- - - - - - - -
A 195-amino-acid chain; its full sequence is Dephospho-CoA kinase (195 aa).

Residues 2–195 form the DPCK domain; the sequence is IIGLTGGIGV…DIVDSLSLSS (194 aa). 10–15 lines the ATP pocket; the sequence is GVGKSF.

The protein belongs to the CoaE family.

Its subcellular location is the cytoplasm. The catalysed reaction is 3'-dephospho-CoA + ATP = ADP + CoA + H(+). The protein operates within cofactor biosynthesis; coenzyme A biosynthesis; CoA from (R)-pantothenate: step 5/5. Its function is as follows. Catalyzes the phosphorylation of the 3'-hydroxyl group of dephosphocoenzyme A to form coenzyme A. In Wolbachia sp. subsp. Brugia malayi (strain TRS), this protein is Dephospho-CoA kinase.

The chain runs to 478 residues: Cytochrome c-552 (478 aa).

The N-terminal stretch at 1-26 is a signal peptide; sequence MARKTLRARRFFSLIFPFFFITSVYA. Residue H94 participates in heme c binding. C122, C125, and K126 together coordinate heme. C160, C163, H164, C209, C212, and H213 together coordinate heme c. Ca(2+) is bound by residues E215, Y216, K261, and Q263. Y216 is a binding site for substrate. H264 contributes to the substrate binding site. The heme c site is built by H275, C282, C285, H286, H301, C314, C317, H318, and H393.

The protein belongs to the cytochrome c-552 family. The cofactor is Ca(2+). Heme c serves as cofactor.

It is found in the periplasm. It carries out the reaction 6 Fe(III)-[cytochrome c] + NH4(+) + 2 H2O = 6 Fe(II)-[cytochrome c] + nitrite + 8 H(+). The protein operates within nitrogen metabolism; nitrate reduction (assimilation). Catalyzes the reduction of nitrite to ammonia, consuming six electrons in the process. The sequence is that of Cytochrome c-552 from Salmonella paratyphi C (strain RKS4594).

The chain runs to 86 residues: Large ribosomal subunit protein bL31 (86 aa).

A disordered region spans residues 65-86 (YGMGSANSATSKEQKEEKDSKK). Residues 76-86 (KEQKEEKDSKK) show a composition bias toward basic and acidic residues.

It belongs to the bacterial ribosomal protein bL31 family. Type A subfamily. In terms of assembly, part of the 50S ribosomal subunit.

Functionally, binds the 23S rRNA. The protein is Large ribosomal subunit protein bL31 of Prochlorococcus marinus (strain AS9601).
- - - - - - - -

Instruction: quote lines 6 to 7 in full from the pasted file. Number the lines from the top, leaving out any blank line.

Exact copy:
The N-terminal stretch at 1-26 is a signal peptide; sequence MARKTLRARRFFSLIFPFFFITSVYA. Residue H94 participates in heme c binding. C122, C125, and K126 together coordinate heme. C160, C163, H164, C209, C212, and H213 together coordinate heme c. Ca(2+) is bound by residues E215, Y216, K261, and Q263. Y216 is a binding site for substrate. H264 contributes to the substrate binding site. The heme c site is built by H275, C282, C285, H286, H301, C314, C317, H318, and H393.

The protein belongs to the cytochrome c-552 family. The cofactor is Ca(2+). Heme c serves as cofactor.